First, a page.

BCER Interurban Car 1401, an Ottawa Car Company built in 1910, has arrived at Langley Prairie Station on its way to Chilliwack in late 1949, with St. Louis Car Company’s 1913-built 1320 in tow as well as a BCER-built 1300 car with the conductor leaning out of vestibule door. The station was re-built by July 1928 after a fire while the vehicle at the left (light colour) indicates a late 1940s model and a 1930s truck. The rail lines are still in use today for freight and some would like to see commuter rail on them again. (Ernie Les Plant/BC Hydro - G.E. MacDonell Collection)

BCER Interurban Car 1401, an Ottawa Car Company built in 1910, has arrived at Langley Prairie Station on its way to Chilliwack in late 1949, with St. Louis Car Company’s 1913-built 1320 in tow as well as a BCER-built 1300 car with the conductor leaning out of vestibule door. The station was re-built by July 1928 after a fire while the vehicle at the left (light colour) indicates a late 1940s model and a 1930s truck. The rail lines are still in use today for freight and some would like to see commuter rail on them again. (Ernie Les Plant/BC Hydro - G.E. MacDonell Collection)

LETTER: Rail advocate says interurban best route for commuter transit

SkyTrain to Langley too costly compared to commuter rail, says advocate

Dear Editor,

For over 12 years, Rail for the Valley has been advocating the reinstatement of the Vancouver to Chilliwack interurban service and in doing so, are being advised by professionals and engineers who have a sound knowledge of public transit systems and transportation modes.

The following are pertinent facts being overlooked by local, provincial and federal politicians.

  • Prior to the 2018 civic elections, the current mayor of Surrey claimed he was an expert and that the SkyTrain could be built to Langley for $1.65 billion.
  • The current estimated cost for the 16 kilometre Expo Line extension to Langley is in excess of $4 billion.
  • The name of the actual proprietary railway used on the Expo line is the Movia Automatic Light Metro (MALM)
  • MALM is the sixth rebranding of the proprietary railway and is now owned by Alstom after it purchased Bombardier’s rail division. Previous brands were Innovia Light Metro; Advanced Rapid Transit; Automatic Light Metro; Advanced Light Rail Transit; Intermediate Capacity Transit System.
  • Due to the flip flop from LRT to MALM, a new business case must be presented and a two year bidding process must be restarted from scratch.
  • The Expo Line extension to Langley is now underfunded by over $1 billion.
  • There has been no planning for building a cement viaduct over the Serpentine Valley and this will greatly increase the cost of the project.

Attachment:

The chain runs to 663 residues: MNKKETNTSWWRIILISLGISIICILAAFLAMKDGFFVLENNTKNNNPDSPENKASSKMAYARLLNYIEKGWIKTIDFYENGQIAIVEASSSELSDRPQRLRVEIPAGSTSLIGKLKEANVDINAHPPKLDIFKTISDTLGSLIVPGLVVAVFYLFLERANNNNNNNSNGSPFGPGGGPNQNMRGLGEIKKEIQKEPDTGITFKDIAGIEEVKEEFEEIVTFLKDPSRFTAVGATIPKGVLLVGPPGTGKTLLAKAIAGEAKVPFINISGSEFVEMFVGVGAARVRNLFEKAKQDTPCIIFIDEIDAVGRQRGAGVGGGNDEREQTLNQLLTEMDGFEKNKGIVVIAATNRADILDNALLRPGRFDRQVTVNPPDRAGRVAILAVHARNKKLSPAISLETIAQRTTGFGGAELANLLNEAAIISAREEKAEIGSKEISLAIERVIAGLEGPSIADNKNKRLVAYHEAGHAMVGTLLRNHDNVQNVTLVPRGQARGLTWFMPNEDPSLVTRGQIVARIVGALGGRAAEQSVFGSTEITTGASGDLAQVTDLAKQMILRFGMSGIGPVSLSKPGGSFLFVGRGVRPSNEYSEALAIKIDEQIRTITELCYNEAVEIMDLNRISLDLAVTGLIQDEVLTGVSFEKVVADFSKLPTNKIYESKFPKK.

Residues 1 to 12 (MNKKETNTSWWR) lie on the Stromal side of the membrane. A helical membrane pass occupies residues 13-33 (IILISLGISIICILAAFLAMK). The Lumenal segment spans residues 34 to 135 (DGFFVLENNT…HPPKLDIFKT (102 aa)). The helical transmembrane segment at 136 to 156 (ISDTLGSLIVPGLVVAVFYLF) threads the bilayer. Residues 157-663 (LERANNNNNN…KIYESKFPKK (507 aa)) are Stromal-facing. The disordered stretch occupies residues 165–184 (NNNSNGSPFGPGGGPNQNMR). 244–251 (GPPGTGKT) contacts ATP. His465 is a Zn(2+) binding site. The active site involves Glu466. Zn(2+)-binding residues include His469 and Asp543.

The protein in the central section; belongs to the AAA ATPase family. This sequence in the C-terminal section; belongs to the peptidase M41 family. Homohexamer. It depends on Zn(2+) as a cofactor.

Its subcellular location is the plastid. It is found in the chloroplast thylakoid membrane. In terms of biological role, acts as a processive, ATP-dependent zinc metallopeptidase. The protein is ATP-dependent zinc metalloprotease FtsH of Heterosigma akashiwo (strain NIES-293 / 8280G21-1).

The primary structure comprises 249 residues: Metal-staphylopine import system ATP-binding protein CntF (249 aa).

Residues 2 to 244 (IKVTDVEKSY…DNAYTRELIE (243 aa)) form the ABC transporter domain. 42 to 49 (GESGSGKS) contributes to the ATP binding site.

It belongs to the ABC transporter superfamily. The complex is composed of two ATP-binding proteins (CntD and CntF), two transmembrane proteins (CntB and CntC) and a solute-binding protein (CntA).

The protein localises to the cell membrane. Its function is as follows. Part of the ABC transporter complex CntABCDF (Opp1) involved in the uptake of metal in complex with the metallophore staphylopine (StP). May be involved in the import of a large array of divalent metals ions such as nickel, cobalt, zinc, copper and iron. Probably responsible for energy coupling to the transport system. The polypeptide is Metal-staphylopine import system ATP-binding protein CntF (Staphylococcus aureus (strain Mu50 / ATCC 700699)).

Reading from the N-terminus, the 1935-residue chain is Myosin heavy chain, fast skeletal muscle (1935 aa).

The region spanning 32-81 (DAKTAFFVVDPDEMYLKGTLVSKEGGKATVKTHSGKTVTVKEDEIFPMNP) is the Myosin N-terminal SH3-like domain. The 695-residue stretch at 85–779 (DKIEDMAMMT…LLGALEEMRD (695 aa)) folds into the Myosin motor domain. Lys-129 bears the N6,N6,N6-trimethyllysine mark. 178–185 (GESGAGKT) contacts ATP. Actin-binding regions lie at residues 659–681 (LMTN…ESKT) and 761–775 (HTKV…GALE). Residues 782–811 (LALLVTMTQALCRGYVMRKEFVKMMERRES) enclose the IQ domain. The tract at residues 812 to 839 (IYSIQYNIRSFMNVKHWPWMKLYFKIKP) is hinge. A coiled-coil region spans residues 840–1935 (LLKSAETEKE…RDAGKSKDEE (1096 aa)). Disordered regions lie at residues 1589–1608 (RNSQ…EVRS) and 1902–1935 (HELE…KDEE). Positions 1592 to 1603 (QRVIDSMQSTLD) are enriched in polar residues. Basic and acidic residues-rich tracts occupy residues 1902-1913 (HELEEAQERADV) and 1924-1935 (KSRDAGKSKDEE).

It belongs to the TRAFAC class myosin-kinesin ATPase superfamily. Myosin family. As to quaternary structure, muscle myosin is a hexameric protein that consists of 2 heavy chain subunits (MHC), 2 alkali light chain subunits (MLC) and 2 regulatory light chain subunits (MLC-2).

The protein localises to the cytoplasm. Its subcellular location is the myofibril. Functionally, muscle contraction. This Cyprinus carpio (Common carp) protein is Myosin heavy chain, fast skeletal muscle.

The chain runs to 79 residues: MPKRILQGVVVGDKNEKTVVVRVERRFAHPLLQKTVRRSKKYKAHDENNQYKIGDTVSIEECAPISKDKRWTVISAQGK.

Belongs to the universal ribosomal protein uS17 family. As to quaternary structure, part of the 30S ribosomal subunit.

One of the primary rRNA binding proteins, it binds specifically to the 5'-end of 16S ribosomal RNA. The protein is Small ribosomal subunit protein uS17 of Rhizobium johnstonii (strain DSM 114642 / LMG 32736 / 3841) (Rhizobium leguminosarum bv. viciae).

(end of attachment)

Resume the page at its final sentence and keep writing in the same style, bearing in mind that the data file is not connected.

• The cost of cement and specialty steel needed for light metro construction is rising 2 to 3 times that of the rate of inflation. Inflation is projected to be 2.2 per cent in Canada in 2022.
  • To operate more trains on the Expo and Millennium Lines, a $3 billion rehab must be done to: replace and increase the electrical supply; replace the Citiflow automatic train control system as Bombardier Inc. is no longer supporting it; all switches must be replaced to permit faster running to increase headways, needed to increase capacity; all stations must be refitted to permit higher customer flows (is being done piecemeal).
  • As Vancouver is now the only customer for MALM and as Alstom will complete outstanding (paid for orders) by 2025, they may cease production altogether. This also coincides with the closure of two (Detroit & Toronto’s SRT) of the seven systems built around the world.
  • Two of the now called MALM systems in Yongin, Korea and Kuala Lumpor in Malaysia have involved both Bombardier Inc. and SNC Lavalin in court battles involving misinformation and corruption.
  • The cost for a 130 km, Vancouver to Chilliwack passenger service connecting Vancouver to North Delta, Cloverdale, Langley, Abbotsford, Vedder/Sardis and Chilliwack, with a maximum of three trains per hour per direction is $1.221 billion.

D. Malcolm Johnston, Rail for the Valley

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• READ MORE: Our informal poll showed strong support for interurban rail

• READ MORE: B.C. considering interurban for future transit


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